We could meet here, in my backyard, said Amelia Bedelia.

But we’re an explorers’ club, said Holly. We have to get out and see new places!

Do new things! agreed Heather.

Find a cool clubhouse! said Amelia Bedelia.

Yeah! said Holly. Where we can relax and hang out.

They all went back to thinking.

Heather and Holly were thinking about where they could build a clubhouse. Amelia Bedelia was wondering what was so relaxing about hanging out laundry.

Hey, she said, suddenly. What is our club all about?

Having adventures, said Heather.

Right, said Amelia Bedelia. So let’s have an adventure. Let’s go exploring and discover a clubhouse.

No one had to say another word. They jumped on their bikes, and away they went.

Their adventure took them all over town.

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4.4
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  • (3/5)
    3.5 Stars

    These chapter books are so much better than the picture books of the same name. Fun story lines. The literal Amelia Bedelia seems less forced in these chapter books. My daughter went on to read two more from the series after finishing this one.
  • (3/5)
    Young Amelia Bedelia is happy with her own bike until she sees her classmate Kaite-Lynne cruise up on a sparkling new, green model. From that moment, Amelia's heart is set on a shiny new bike, but her parents say they will only "meet her halfway"; she must earn half of the money for the bike on her own. Hilarity ensues as the little girl -- age about 8 -- tries her hand at different jobs. As a helper in a diner, she lasts less than a day. She opens a lemonade stand with a sign declaring "Lots of Lemons" next to a car lot. But like the grown-up Amelia in the original early-reader books, young Amelia Bedelia bakes a mean lemon tart, and people can forgive a lot when lemon tarts are on the table.
  • (4/5)
    I absolutely loved this book! The illustrations were bright and colorful on the cover page including the new shiny bike that Ameila wants. The other illustrations throughout the story are in black and white. The writing is very humorous and keeps the reader engaged when reading. I used to read the shorter Amelia Bedelia books which I loved as a child, and found it funny when she misunderstood all of the sayings that she read. In this book, when the employee says that “it’s on the house”, Amelia really thinks that the item is on the house. The characters are well-developed and I think children can relate to Amelia when she asks her parents for a new bike. The big idea of this story is that if you put hard work into something, in the end you will most likely be satisfied!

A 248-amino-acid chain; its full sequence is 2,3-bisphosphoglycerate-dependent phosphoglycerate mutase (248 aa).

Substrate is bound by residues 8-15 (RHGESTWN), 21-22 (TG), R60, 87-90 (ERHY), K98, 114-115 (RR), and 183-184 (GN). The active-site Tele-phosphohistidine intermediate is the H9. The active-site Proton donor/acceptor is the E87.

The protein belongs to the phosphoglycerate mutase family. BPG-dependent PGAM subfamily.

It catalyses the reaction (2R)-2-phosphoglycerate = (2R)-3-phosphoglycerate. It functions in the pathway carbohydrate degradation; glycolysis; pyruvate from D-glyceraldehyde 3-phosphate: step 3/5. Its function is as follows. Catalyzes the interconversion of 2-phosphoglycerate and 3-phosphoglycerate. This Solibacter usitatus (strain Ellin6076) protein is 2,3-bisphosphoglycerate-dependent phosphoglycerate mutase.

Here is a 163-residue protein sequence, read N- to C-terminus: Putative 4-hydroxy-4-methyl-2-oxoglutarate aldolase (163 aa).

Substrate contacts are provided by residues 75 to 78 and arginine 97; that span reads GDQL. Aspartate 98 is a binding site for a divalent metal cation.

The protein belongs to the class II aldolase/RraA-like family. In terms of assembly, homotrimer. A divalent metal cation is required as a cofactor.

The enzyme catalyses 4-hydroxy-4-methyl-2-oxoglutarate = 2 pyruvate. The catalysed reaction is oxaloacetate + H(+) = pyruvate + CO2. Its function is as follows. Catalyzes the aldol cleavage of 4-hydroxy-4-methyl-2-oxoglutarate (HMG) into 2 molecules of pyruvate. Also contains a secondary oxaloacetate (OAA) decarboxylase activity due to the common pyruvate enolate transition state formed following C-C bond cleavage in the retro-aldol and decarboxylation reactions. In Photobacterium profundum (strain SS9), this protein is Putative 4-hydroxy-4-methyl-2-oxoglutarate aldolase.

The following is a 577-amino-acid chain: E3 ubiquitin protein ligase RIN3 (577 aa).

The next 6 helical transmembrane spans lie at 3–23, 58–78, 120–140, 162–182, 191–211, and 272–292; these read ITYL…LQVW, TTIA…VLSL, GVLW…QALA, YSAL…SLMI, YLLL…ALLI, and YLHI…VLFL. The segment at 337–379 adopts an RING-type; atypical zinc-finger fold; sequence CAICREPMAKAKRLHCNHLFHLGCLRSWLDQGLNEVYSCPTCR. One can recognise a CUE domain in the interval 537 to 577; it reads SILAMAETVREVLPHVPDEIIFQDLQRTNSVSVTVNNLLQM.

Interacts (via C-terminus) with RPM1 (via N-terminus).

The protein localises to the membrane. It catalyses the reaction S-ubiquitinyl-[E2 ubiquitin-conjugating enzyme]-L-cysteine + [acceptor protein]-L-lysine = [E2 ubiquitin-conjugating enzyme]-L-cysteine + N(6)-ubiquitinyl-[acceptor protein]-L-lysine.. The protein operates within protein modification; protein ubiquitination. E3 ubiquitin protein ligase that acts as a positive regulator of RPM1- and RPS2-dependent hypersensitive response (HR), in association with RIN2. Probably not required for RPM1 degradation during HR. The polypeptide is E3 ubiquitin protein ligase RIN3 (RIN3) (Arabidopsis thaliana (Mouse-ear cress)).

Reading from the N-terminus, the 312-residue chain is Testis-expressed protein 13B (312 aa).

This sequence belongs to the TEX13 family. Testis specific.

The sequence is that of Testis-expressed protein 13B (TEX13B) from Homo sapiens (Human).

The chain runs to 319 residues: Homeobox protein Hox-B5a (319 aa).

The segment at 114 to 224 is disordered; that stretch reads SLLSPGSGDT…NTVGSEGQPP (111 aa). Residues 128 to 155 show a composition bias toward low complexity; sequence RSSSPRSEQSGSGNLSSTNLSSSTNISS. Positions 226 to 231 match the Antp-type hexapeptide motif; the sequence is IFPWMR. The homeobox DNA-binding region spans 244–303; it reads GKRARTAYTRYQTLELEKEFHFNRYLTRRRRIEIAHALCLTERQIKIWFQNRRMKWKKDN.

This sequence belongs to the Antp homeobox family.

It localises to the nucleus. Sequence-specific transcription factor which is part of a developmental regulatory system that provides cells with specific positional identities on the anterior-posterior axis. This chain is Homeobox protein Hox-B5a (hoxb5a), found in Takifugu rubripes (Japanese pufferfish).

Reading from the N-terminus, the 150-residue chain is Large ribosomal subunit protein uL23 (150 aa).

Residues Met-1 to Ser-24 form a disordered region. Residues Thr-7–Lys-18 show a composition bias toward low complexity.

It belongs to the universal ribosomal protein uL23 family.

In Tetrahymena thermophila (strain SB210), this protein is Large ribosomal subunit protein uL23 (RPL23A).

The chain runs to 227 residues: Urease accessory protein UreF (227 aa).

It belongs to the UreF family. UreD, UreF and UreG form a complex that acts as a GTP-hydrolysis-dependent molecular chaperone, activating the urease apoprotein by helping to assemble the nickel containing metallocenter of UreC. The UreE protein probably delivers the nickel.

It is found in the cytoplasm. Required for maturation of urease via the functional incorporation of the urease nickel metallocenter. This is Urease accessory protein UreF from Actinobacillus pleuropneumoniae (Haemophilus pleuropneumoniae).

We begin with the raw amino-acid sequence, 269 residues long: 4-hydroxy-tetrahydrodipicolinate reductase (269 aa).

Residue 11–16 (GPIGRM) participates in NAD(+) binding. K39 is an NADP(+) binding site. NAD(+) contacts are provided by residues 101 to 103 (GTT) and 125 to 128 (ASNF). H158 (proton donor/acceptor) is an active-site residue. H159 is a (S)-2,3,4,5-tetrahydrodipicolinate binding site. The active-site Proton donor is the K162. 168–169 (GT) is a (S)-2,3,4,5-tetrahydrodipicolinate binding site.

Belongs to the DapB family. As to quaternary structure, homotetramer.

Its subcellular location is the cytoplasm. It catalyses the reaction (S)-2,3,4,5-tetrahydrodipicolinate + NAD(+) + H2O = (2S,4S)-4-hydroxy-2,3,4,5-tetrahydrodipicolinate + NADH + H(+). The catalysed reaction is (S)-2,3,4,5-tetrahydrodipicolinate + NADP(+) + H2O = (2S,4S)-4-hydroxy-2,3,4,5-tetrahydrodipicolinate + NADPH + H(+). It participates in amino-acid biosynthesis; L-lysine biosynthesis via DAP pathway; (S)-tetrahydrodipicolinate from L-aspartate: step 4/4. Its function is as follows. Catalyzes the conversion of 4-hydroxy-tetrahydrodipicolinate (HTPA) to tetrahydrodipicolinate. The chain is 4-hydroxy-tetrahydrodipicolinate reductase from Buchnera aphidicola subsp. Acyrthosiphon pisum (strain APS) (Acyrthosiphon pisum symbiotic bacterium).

• (4/5)
    I enjoyed this book for many different reasons. I loved the characters in the book because I felt that they were well-developed. This book does not only focus on Amelia Bedelia's silly personally, but it also enhances the personalities of her parents, classmates, and neighbors. In order to earn money to buy her bike, Amelia helps Pete at his diner. Throughout this portion of the book, I felt like I knew Pete just as well as I knew Amelia. Developing many different characters is great for children because they are able to understand that all personalities are different and everyone brings something to the table. Additionally, I also enjoyed the illustrations throughout the book. For example, when Amelia decorates her bike as a "giant lemon tart," in attempts to attract customers, the illustrations portray her work. In the photo it shows that her tires look like "giant lemon slices," her back holds a sign demanding, "try a bite!" and on the top of her helmet is a "papier-måche lemon." This is just one example out of many that the illustrations throughout the book represent the plot of the story. Lastly, the humor throughout the story is hilarious. Amelia takes everything literally that her family and friends say; this creates a funny story for children to be constantly entertained. Overall, the message of this book is when life gives you lemons, make lemonade (literally AND figuratively).
  • (4/5)
    Herman Parish, nephew of Peggy Parish (who created Amelia Bedelia), has taken over the reins of modernizing Amelia Bedelia into new chapter book format adventures. It was delightful to visit the still very literal young lady as she tries out jobs to help her pay for a new bicycle. This book is hilarious and completely ready to charm another generation of readers.